Deduction for personal exemptions suspended Starting with the 2018 tax year, you can’t claim a personal exemption deduction for yourself, your spouse, or your dependents.
You can take one exemption for yourself unless you can be claimed as a dependent by another taxpayer. If another taxpayer is entitled to claim you as a dependent, you cannot take an exemption for yourself even if the other taxpayer does not actually claim you as a dependent.
Your Spouse's Exemption:Your spouse is never considered your dependent.
Joint return - On a joint return, you can claim one exemption for yourself and one for your spouse.
Separate return - If you file a separate return, you can claim the exemption for your spouse only if your spouse had no gross income, is not filing a return, and was not the dependent of another taxpayer. This is true even if the other taxpayer does not actually claim your spouse as a dependent. This is also true if your spouse is a nonresident alien.
Head of household - If you qualify for head of household filing status because you are considered unmarried, you can claim an exemption for your spouse if the conditions described in the preceding paragraph are satisfied. To claim the exemption for your spouse, check the box on line 6b of Form 1040 or Form 1040A and enter the name of your spouse in the space to the right of the box. Enter the SSN or ITIN of your spouse in the space provided at the top of Form 1040 or Form 1040A.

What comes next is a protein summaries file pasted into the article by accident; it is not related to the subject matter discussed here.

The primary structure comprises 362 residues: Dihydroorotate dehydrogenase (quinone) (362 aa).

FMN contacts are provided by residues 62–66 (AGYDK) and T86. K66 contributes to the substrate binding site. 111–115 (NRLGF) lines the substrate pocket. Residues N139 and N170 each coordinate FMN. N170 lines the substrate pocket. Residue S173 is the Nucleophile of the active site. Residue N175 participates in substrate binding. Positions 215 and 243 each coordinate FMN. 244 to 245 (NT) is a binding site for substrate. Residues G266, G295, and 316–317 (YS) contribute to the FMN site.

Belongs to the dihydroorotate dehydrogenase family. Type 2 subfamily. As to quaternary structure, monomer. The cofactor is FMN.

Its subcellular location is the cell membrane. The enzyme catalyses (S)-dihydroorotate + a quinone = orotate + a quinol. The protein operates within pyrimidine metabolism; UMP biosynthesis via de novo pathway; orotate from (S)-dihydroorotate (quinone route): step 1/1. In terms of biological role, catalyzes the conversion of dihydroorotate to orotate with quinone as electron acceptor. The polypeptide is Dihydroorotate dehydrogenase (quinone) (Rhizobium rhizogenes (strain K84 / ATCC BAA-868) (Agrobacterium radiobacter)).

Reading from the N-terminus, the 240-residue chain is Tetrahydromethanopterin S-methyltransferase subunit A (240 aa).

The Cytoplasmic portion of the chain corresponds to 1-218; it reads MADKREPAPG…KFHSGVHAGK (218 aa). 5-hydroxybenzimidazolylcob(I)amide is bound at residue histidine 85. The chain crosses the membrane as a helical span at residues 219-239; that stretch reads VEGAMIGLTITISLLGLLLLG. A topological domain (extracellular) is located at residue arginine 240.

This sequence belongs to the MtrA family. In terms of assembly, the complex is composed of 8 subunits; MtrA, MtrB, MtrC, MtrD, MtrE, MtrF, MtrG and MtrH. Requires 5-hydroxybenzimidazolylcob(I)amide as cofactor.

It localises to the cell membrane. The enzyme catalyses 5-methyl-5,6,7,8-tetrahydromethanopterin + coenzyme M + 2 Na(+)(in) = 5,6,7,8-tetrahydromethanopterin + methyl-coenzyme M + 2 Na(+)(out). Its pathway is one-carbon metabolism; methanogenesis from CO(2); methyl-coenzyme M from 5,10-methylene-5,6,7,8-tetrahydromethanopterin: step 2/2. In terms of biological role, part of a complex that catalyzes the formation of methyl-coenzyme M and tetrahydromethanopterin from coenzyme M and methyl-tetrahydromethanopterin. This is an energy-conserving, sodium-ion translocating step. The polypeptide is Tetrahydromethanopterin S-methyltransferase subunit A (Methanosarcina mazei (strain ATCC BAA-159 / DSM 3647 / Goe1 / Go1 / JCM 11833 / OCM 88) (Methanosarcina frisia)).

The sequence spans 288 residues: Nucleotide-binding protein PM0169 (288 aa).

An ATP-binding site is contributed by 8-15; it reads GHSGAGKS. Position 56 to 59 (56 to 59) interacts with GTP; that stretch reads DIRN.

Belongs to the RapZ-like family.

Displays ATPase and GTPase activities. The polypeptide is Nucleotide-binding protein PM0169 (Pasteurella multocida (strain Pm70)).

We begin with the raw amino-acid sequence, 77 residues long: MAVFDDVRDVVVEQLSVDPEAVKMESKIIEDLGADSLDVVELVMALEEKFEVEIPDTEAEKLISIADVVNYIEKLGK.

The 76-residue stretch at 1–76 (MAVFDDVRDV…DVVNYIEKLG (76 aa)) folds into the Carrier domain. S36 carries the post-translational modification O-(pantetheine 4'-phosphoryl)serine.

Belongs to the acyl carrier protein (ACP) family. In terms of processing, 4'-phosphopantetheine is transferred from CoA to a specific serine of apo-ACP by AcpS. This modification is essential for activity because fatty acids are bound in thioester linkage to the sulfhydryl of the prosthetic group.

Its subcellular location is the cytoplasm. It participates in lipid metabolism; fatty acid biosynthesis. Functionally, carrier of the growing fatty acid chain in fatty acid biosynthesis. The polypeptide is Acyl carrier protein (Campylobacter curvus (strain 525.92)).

Death of spouse - If your spouse died during the year, you generally can claim your spouse's exemption under the rules just explained in Joint return. If you file a separate return for the year, you may be able to claim your spouse's exemption under the rules described in Separate Return instructions.
If you remarried during the year, you cannot take an exemption for your deceased spouse.
If you are a surviving spouse without gross income and you remarry in the year your spouse died, you can be claimed as an exemption on both the final separate return of your deceased spouse and the separate return of your new spouse for that year. If you file a joint return with your new spouse, you can be claimed as an exemption only on that return.
Divorced or separated spouse - If you obtained a final decree of divorce or separate maintenance by the end of the year, you cannot take your former spouse's exemption. This rule applies even if you provided all of your former spouse's support.
For more information, see Form 1040 Instructions